Typical main body headings include Introduction, Methods, Results, Discussion, and Conclusion. Create a structured disclosures section at the end of the manuscript with the headings Acknowledgments, Funding, and Disclosures.
Introduction Clearly and briefly describe the background and the rational objective of the study, with a review of earlier publications. It is recommended that the previous studies described only be the most relevant. Avoid exhaustive review of the literature.
Materials and Methods Clearly describe the subjects and sample size, the experimental procedures and apparatus (manufacturer's name and address) used in the study. In the case of experiments on human or animal subjects, give an account that the methods were regarded as ethically sound. In the event of an original design, the details should be provided. Otherwise, references accompanied by sufficient information for interdisciplinary evaluation will suffice. The type of statistical analysis used must be stated in this section as well as the commercial software. Do not include discussion in this section. Demonstrate precisely all drugs and chemicals used, including generic names, doses, and routes of administration.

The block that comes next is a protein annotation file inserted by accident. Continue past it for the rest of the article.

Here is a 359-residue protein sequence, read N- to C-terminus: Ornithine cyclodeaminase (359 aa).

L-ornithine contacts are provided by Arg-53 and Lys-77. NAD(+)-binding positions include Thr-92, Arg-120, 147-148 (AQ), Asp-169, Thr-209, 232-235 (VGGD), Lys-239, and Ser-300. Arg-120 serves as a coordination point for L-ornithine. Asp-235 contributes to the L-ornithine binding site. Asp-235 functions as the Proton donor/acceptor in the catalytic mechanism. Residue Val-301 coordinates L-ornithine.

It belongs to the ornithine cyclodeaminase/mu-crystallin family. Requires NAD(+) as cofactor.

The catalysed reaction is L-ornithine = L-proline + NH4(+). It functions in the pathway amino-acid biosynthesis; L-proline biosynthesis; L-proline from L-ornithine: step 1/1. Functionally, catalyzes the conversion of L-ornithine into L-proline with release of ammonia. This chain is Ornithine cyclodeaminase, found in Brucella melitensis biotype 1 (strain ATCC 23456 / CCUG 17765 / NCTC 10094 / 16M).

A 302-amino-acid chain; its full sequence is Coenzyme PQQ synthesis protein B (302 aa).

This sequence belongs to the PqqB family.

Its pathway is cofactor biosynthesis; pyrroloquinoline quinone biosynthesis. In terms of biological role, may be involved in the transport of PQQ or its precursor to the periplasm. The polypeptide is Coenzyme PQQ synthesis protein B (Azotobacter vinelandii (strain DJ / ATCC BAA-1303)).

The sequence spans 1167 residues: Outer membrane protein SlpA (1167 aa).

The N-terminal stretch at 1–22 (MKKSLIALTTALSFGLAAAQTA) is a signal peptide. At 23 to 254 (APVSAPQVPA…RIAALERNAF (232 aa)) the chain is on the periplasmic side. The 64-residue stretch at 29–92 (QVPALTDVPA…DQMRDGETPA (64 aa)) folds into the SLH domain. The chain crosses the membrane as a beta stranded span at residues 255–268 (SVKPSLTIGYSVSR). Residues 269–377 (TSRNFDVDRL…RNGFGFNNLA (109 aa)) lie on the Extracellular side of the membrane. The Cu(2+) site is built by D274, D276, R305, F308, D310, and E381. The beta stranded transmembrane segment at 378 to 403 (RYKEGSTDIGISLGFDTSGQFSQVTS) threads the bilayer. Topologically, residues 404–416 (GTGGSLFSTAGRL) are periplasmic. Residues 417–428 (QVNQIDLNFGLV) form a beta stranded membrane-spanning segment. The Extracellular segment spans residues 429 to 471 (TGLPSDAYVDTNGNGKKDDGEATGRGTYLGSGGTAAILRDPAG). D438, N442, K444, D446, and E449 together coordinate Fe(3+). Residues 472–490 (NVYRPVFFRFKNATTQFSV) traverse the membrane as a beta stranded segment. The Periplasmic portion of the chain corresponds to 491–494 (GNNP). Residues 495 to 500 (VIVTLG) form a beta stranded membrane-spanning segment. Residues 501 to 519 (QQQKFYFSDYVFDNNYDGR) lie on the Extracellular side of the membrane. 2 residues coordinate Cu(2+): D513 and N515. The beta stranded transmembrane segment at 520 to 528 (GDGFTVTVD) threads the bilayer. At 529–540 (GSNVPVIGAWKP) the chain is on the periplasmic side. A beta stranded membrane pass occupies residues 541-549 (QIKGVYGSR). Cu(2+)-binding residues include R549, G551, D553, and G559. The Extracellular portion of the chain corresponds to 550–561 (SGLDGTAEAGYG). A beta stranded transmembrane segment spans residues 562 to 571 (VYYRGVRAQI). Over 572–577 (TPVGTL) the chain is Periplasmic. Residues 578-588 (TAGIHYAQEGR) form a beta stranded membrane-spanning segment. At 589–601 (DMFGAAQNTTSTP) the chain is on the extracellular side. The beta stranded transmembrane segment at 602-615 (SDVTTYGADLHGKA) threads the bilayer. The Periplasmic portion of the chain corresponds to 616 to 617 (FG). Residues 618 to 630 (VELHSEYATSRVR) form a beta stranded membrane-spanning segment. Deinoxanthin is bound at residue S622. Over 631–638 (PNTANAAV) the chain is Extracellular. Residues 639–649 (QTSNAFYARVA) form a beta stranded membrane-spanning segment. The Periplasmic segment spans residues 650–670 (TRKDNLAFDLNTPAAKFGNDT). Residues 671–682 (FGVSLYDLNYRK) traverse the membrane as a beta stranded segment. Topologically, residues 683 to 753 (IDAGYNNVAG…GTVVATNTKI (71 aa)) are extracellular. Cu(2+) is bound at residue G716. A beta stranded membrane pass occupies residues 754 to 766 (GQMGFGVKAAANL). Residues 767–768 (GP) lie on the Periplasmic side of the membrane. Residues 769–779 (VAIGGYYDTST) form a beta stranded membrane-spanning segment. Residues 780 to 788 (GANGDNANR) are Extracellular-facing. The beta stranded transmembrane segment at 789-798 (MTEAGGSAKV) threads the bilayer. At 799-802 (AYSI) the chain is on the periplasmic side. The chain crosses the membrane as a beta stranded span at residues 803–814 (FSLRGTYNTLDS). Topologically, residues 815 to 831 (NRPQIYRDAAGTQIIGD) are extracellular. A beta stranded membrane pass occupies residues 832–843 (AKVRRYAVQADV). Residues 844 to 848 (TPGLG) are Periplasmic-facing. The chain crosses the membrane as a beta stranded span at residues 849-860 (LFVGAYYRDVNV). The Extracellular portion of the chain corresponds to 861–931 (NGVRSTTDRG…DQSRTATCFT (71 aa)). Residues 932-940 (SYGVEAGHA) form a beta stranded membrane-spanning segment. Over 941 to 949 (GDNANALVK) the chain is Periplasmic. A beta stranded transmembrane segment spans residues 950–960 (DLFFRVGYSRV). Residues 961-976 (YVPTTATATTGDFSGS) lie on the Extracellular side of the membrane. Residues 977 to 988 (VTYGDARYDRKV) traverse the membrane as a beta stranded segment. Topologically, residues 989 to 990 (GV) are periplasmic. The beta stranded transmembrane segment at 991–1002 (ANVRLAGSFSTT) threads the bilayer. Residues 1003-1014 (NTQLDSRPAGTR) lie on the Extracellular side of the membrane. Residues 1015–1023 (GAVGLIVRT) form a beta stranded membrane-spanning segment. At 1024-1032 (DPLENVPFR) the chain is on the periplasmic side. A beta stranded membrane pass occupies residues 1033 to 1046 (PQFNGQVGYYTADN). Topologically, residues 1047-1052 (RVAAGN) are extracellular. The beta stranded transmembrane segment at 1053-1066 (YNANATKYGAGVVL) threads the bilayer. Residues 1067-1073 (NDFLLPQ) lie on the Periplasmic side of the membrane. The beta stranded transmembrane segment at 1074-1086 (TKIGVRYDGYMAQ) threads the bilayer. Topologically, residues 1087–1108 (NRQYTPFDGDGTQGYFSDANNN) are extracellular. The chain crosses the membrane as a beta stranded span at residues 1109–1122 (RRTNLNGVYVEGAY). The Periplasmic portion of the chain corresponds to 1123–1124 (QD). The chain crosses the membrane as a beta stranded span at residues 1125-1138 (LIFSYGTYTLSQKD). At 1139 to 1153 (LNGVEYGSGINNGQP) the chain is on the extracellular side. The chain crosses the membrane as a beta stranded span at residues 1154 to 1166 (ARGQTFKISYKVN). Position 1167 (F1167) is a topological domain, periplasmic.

Results Present the essential results in the text in a clear and concise manner. Use tables and figures to compare and contrast the findings. Do not repeat in the text all the detailed data in the tables or figures. Do not include discussion in this section. In describing the statistical analysis, please define the probability values and prove that the differences reported were found to be statistically significant.
Discussion This should explore the significance of the results of the work, not repeat them. A combined Results and Discussion section is often appropriate. Avoid extensive citations and discussion of published literature.
Conclusions The main conclusions of the study may be presented separately as a short Conclusions section, or as a subsection of a Discussion or Results and Discussion section. The progress with respect to the available research and the critical elements of the proposed investigation should also be discussed.